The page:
Antitrust regulators in the US have approved Microsoft's $7bn (£4.6bn) acquisition of Nokia's mobile phone business.
The deal, announced in September, sees Microsoft take ownership of Nokia's Devices and Services business, which includes its smartphone and mobile phone divisions, design teams, manufacturing and assembly facilities and all operations, sales and marketing teams.
The Federal Trade Commission announced the deal had been approved on Monday. Microsoft wasn't expected to encounter any problems within the US about its acquisition of Nokia but the corporation is pleased to have cleared the hurdle.
"We look forward to the date when our partners at Nokia will become members of the Microsoft family, and are pleased that the Department of Justice has cleared the deal unconditionally," Microsoft said in a statement.
The Microsoft-Nokia deal still needs to be cleared by European regulators, but there's no reason to suspect that authorities in Brussels will block the acquisition. The European Union competition watchdog is believed to have set a date of 4 December for a decision.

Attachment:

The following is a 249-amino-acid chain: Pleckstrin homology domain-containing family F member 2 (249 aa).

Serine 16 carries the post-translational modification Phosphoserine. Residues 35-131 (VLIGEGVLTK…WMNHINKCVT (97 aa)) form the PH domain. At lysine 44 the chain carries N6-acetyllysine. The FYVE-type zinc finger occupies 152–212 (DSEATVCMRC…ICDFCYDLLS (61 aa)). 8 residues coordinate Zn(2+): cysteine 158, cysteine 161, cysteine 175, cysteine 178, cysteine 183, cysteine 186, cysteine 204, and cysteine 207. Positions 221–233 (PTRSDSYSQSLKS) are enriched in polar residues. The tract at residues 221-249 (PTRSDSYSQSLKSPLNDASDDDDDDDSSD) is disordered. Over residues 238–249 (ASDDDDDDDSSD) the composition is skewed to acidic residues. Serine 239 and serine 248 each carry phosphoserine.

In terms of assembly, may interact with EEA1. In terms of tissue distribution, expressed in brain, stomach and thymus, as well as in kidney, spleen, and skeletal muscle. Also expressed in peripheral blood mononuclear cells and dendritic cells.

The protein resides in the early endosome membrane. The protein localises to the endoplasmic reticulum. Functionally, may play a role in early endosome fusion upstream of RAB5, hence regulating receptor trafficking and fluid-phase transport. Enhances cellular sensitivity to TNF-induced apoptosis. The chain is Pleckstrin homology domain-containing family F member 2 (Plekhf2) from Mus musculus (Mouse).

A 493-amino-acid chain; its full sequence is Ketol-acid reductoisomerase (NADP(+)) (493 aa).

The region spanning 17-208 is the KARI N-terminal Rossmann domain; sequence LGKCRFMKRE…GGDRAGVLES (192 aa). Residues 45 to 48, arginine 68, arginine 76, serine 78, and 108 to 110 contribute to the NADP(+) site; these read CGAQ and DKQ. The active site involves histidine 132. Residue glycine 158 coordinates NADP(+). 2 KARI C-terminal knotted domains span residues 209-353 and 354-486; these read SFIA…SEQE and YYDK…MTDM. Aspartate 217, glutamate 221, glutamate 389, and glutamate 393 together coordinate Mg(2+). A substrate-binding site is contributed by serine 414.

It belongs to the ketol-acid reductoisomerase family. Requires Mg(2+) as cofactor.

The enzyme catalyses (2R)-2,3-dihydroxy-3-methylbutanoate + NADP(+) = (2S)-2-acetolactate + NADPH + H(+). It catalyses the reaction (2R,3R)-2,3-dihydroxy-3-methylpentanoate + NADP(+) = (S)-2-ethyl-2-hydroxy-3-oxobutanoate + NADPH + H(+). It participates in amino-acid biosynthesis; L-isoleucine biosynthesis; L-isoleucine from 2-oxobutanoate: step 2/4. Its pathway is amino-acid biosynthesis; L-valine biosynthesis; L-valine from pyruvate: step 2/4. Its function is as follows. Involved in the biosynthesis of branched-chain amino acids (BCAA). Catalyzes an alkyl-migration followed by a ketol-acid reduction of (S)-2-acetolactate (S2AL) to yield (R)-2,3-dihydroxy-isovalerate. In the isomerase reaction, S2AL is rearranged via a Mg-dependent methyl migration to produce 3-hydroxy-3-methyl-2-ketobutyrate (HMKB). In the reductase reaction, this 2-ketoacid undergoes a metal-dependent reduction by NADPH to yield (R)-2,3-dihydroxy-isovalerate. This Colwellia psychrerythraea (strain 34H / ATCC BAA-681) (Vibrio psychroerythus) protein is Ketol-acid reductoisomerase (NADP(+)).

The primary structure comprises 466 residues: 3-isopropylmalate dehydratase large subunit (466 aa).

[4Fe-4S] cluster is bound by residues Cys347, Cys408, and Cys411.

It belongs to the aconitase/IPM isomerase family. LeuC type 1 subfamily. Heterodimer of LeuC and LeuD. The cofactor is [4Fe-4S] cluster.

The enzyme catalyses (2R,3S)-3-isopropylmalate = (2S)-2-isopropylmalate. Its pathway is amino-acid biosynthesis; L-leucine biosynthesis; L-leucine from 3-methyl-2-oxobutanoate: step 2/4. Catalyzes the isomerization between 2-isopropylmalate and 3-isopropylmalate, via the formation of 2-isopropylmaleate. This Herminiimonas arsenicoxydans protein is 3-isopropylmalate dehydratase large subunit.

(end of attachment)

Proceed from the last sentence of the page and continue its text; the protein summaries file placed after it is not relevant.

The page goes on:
Nokia shareholders approved the deal last month, with 99.5 per cent of the firm's 3,900 investors voting in favour of the merger at a meeting in Helsinki, Finland. Nokia CEO Stephen Elop will move to Microsoft as part of the deal and is reportedly one of the favourites to replace outgoing Microsoft CEO Steve Ballmer.
Microsoft has aquired Nokia to help boost its push into the smartphone market, currently dominated by the likes of Google Android-powered Samsung devices and Apple iPhones.
By eliminating high entry costs for big data analysis, you can convert more raw data into valuable business insight.
A discussion of the "risk perception gap", its implications and how it can be closed